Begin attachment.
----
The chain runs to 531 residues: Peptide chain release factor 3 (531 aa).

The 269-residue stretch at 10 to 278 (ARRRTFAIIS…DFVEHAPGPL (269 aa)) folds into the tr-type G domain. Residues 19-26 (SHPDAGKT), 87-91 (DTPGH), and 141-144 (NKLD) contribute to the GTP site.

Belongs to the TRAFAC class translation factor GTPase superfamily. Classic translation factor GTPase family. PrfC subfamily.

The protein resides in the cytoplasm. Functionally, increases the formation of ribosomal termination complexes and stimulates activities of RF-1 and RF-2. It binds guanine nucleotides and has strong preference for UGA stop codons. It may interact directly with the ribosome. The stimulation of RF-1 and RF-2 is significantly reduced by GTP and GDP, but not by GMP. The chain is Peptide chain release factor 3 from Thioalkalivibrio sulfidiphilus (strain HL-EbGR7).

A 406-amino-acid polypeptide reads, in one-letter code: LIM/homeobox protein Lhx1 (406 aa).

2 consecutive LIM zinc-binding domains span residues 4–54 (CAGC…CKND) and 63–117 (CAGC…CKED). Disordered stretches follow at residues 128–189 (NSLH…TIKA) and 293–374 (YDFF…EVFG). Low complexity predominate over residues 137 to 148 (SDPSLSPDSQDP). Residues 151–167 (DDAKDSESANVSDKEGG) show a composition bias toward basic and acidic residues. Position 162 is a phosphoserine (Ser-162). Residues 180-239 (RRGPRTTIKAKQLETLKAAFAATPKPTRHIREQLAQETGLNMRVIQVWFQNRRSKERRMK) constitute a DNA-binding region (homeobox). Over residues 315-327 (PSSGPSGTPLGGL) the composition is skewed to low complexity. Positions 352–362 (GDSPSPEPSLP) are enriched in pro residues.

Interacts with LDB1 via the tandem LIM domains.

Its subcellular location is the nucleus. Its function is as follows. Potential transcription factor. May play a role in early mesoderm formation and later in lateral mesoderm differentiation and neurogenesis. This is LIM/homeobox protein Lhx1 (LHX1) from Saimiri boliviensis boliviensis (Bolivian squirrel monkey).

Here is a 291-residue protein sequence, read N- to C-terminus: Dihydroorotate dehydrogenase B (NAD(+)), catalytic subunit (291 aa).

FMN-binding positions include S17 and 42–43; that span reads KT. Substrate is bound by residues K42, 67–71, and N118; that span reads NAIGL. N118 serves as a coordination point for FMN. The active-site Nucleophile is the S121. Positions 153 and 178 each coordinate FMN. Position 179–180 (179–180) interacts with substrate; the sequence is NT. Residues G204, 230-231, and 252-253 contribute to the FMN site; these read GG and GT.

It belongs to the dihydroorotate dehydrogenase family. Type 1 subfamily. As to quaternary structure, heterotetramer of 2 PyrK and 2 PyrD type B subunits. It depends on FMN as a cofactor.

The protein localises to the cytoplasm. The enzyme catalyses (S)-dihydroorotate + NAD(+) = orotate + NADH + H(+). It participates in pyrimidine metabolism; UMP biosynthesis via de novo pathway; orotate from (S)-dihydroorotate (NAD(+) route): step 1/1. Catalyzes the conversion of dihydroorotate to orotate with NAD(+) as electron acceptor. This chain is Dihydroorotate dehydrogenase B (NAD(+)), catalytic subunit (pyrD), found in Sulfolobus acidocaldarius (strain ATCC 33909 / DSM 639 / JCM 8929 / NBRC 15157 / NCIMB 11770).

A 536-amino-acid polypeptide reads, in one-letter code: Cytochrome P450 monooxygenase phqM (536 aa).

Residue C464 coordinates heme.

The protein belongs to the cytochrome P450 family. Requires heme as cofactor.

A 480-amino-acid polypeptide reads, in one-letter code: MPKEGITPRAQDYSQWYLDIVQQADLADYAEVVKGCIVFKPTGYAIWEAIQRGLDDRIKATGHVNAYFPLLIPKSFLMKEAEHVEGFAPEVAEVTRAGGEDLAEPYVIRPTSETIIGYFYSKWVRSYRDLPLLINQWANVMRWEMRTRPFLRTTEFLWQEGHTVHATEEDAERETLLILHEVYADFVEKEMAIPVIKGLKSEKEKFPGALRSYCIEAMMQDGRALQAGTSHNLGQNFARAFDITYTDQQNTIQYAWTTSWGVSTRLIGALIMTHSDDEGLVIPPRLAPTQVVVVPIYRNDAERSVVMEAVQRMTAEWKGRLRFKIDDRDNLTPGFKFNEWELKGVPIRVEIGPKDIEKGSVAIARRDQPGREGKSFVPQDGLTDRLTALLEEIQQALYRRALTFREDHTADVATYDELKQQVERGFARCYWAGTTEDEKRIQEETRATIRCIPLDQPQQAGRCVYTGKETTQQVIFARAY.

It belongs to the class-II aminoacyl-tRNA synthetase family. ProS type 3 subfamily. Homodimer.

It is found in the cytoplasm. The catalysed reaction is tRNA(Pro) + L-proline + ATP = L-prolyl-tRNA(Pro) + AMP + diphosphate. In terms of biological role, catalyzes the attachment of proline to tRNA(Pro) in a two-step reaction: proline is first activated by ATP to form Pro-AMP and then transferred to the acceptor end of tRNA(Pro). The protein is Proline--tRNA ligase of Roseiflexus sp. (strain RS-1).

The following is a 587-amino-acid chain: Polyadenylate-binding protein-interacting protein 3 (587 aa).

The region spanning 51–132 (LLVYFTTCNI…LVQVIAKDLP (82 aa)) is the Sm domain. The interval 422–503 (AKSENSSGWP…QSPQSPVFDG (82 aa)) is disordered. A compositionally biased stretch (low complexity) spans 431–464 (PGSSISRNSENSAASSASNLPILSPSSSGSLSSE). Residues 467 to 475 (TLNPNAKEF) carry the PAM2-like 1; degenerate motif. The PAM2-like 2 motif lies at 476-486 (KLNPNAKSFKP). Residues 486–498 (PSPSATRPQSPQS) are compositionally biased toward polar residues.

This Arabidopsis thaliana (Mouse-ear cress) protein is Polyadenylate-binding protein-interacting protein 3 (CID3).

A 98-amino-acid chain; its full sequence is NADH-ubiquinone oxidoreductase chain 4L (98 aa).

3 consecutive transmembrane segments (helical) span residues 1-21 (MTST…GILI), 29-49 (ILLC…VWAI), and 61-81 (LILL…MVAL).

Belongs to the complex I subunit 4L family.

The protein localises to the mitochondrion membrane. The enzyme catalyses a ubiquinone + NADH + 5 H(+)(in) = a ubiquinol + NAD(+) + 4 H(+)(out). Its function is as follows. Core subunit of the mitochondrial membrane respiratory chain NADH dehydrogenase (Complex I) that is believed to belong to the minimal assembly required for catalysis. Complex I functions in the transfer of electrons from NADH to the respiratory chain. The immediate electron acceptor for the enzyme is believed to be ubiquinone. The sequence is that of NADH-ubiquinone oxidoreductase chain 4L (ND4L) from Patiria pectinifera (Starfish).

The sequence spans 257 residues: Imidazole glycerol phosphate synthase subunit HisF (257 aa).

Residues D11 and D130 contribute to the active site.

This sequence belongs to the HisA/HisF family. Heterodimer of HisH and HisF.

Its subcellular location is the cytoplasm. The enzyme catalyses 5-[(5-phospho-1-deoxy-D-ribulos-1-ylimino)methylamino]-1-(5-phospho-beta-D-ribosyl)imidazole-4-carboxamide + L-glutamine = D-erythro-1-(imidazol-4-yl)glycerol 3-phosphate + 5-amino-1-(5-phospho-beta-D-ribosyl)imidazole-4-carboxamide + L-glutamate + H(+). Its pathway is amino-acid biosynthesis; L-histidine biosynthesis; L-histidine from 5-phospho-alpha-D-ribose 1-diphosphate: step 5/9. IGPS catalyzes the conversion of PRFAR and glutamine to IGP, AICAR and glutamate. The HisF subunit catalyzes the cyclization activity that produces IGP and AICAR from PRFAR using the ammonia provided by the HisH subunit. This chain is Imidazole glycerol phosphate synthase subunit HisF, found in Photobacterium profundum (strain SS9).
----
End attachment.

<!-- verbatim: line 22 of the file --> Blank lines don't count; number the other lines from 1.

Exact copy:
A 98-amino-acid chain; its full sequence is NADH-ubiquinone oxidoreductase chain 4L (98 aa).